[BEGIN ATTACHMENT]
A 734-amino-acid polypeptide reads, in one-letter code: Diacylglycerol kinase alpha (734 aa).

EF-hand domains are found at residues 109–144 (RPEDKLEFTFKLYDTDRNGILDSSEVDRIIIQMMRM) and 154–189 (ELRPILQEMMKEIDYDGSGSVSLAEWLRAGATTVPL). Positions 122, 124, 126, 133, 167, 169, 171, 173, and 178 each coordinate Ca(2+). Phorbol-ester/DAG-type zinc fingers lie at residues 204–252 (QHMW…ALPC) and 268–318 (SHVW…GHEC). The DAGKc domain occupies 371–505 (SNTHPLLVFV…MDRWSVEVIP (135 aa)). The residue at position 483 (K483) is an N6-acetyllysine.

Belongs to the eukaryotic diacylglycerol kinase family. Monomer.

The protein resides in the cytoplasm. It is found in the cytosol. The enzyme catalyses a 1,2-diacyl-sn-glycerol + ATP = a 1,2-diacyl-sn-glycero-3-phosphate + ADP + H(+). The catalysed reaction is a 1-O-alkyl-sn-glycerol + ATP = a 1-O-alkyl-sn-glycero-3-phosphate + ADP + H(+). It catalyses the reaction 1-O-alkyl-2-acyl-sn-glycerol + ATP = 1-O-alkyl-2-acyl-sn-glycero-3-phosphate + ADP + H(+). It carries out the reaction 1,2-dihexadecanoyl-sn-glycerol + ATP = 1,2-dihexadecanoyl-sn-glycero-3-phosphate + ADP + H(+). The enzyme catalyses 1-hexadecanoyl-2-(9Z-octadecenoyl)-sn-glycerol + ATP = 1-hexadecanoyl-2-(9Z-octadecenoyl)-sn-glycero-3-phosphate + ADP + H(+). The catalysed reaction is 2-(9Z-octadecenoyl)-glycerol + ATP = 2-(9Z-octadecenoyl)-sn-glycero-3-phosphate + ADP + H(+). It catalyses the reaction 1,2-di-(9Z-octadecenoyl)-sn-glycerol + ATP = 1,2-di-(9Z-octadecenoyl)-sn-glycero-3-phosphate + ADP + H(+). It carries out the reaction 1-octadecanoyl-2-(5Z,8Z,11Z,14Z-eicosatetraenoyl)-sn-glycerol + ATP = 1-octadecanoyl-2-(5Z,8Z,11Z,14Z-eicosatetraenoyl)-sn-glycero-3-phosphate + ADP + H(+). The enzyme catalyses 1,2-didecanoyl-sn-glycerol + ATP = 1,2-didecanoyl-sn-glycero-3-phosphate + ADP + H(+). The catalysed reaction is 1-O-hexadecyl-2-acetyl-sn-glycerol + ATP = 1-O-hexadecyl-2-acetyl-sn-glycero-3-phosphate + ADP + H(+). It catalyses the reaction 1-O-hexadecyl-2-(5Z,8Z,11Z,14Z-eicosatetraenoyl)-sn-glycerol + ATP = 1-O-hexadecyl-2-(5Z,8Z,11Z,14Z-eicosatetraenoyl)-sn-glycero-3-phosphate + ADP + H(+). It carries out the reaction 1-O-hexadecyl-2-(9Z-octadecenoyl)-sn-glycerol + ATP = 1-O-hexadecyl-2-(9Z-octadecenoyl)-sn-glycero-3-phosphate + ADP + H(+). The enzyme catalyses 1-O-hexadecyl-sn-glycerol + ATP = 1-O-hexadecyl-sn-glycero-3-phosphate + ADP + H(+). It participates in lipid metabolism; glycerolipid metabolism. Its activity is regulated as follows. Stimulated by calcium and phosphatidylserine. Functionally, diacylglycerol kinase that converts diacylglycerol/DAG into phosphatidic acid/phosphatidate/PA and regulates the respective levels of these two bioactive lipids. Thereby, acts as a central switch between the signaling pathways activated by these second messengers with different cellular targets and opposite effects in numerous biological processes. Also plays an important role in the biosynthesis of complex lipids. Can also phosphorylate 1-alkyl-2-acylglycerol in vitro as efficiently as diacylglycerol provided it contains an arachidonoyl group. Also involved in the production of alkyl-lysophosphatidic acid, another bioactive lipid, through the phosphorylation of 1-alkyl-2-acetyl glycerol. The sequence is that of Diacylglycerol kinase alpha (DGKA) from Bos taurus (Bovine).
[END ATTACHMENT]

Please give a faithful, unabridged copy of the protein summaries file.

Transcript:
A 734-amino-acid polypeptide reads, in one-letter code: Diacylglycerol kinase alpha (734 aa).

EF-hand domains are found at residues 109–144 (RPEDKLEFTFKLYDTDRNGILDSSEVDRIIIQMMRM) and 154–189 (ELRPILQEMMKEIDYDGSGSVSLAEWLRAGATTVPL). Positions 122, 124, 126, 133, 167, 169, 171, 173, and 178 each coordinate Ca(2+). Phorbol-ester/DAG-type zinc fingers lie at residues 204–252 (QHMW…ALPC) and 268–318 (SHVW…GHEC). The DAGKc domain occupies 371–505 (SNTHPLLVFV…MDRWSVEVIP (135 aa)). The residue at position 483 (K483) is an N6-acetyllysine.

Belongs to the eukaryotic diacylglycerol kinase family. Monomer.

The protein resides in the cytoplasm. It is found in the cytosol. The enzyme catalyses a 1,2-diacyl-sn-glycerol + ATP = a 1,2-diacyl-sn-glycero-3-phosphate + ADP + H(+). The catalysed reaction is a 1-O-alkyl-sn-glycerol + ATP = a 1-O-alkyl-sn-glycero-3-phosphate + ADP + H(+). It catalyses the reaction 1-O-alkyl-2-acyl-sn-glycerol + ATP = 1-O-alkyl-2-acyl-sn-glycero-3-phosphate + ADP + H(+). It carries out the reaction 1,2-dihexadecanoyl-sn-glycerol + ATP = 1,2-dihexadecanoyl-sn-glycero-3-phosphate + ADP + H(+). The enzyme catalyses 1-hexadecanoyl-2-(9Z-octadecenoyl)-sn-glycerol + ATP = 1-hexadecanoyl-2-(9Z-octadecenoyl)-sn-glycero-3-phosphate + ADP + H(+). The catalysed reaction is 2-(9Z-octadecenoyl)-glycerol + ATP = 2-(9Z-octadecenoyl)-sn-glycero-3-phosphate + ADP + H(+). It catalyses the reaction 1,2-di-(9Z-octadecenoyl)-sn-glycerol + ATP = 1,2-di-(9Z-octadecenoyl)-sn-glycero-3-phosphate + ADP + H(+). It carries out the reaction 1-octadecanoyl-2-(5Z,8Z,11Z,14Z-eicosatetraenoyl)-sn-glycerol + ATP = 1-octadecanoyl-2-(5Z,8Z,11Z,14Z-eicosatetraenoyl)-sn-glycero-3-phosphate + ADP + H(+). The enzyme catalyses 1,2-didecanoyl-sn-glycerol + ATP = 1,2-didecanoyl-sn-glycero-3-phosphate + ADP + H(+). The catalysed reaction is 1-O-hexadecyl-2-acetyl-sn-glycerol + ATP = 1-O-hexadecyl-2-acetyl-sn-glycero-3-phosphate + ADP + H(+). It catalyses the reaction 1-O-hexadecyl-2-(5Z,8Z,11Z,14Z-eicosatetraenoyl)-sn-glycerol + ATP = 1-O-hexadecyl-2-(5Z,8Z,11Z,14Z-eicosatetraenoyl)-sn-glycero-3-phosphate + ADP + H(+). It carries out the reaction 1-O-hexadecyl-2-(9Z-octadecenoyl)-sn-glycerol + ATP = 1-O-hexadecyl-2-(9Z-octadecenoyl)-sn-glycero-3-phosphate + ADP + H(+). The enzyme catalyses 1-O-hexadecyl-sn-glycerol + ATP = 1-O-hexadecyl-sn-glycero-3-phosphate + ADP + H(+). It participates in lipid metabolism; glycerolipid metabolism. Its activity is regulated as follows. Stimulated by calcium and phosphatidylserine. Functionally, diacylglycerol kinase that converts diacylglycerol/DAG into phosphatidic acid/phosphatidate/PA and regulates the respective levels of these two bioactive lipids. Thereby, acts as a central switch between the signaling pathways activated by these second messengers with different cellular targets and opposite effects in numerous biological processes. Also plays an important role in the biosynthesis of complex lipids. Can also phosphorylate 1-alkyl-2-acylglycerol in vitro as efficiently as diacylglycerol provided it contains an arachidonoyl group. Also involved in the production of alkyl-lysophosphatidic acid, another bioactive lipid, through the phosphorylation of 1-alkyl-2-acetyl glycerol. The sequence is that of Diacylglycerol kinase alpha (DGKA) from Bos taurus (Bovine).